Cognition assessment important to ensure patient adherence to MS therapy
Adherence to disease-modifying therapies (DMT) in multiple sclerosis (MS) is dependent not only on the properties of the medications themselves, but also on the capacities of the patient, a recent study has found.
“Improving patients’ adherence level requires not only decision-making between patients and physicians and addressing side-effect profiles of medications, but it also requires cognition assessment before DMT administration,” the researchers said. “To minimize nonadherence in patients with MS, the patient’s information processing speed should be considered before DMT initiation, and appropriate treatment options should be discussed.”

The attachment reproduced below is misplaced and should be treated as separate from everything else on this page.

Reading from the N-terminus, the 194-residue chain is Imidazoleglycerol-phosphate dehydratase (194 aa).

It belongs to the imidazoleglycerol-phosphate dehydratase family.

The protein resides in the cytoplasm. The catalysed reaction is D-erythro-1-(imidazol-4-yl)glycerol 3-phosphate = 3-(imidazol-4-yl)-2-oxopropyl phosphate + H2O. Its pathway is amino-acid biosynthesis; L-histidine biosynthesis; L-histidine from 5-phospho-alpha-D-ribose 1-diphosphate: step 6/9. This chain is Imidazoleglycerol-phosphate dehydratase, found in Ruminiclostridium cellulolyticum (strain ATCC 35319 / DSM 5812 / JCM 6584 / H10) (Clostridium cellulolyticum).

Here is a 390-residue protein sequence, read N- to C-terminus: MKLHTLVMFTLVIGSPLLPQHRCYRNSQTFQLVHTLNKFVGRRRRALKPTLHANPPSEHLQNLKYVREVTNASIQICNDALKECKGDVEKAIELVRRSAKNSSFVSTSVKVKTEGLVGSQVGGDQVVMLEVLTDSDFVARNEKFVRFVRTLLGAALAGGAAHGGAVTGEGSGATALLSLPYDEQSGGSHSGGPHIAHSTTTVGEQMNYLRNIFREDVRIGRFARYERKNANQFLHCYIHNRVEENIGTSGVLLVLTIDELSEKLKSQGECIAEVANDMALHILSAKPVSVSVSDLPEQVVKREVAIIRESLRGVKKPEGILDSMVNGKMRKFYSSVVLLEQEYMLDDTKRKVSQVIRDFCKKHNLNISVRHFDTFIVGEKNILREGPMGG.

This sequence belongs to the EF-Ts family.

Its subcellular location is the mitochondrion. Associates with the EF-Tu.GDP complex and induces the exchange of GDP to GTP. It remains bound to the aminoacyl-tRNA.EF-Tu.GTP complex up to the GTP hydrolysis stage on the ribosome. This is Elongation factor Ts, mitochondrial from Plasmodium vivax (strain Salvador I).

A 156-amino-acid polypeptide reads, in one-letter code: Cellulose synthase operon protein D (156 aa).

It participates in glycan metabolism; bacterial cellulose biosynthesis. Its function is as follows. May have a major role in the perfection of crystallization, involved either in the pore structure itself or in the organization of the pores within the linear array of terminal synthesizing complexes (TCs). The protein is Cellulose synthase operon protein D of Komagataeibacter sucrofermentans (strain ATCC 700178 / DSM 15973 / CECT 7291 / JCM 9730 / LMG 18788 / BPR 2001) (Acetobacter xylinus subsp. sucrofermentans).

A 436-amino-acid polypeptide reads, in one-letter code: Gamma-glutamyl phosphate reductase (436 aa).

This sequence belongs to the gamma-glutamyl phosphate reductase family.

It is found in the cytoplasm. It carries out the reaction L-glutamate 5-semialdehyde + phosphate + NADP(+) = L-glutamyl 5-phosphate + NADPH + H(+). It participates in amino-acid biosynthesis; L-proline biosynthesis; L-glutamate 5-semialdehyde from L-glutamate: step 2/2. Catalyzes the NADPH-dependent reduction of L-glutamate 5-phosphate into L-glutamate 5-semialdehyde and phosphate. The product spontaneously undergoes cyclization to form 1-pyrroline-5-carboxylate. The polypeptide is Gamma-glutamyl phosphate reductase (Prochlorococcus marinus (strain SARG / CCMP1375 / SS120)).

The prospective cross-sectional study included 85 patients, of whom 41 (48.2 percent) were found to be nonadherent to DMTs, measured according to the pill or injection count and expressed as the proportion of days covered (PDC). A PDC <80 was defined as nonadherence. Most patients (n=54) were taking injectable DMTs, while the remaining 31 were being orally medicated.
Men were more likely to be nonadherent than women. Adherence was also significantly poorer in those who were taking oral vs injectable drugs, as well as those who had been on their medications for a longer duration (p<0.05 for all). In turn, relapse was more likely to occur among non-adherent patients (p<0.05).
Of note, nonadherent patients scored significantly lower on the information processing speed and visuospatial memory domains of the Expanded Disability Status Scale, as compared with adherent counterparts (p<0.05 for both). Verbal learning, on the other hand, was unrelated to adherence.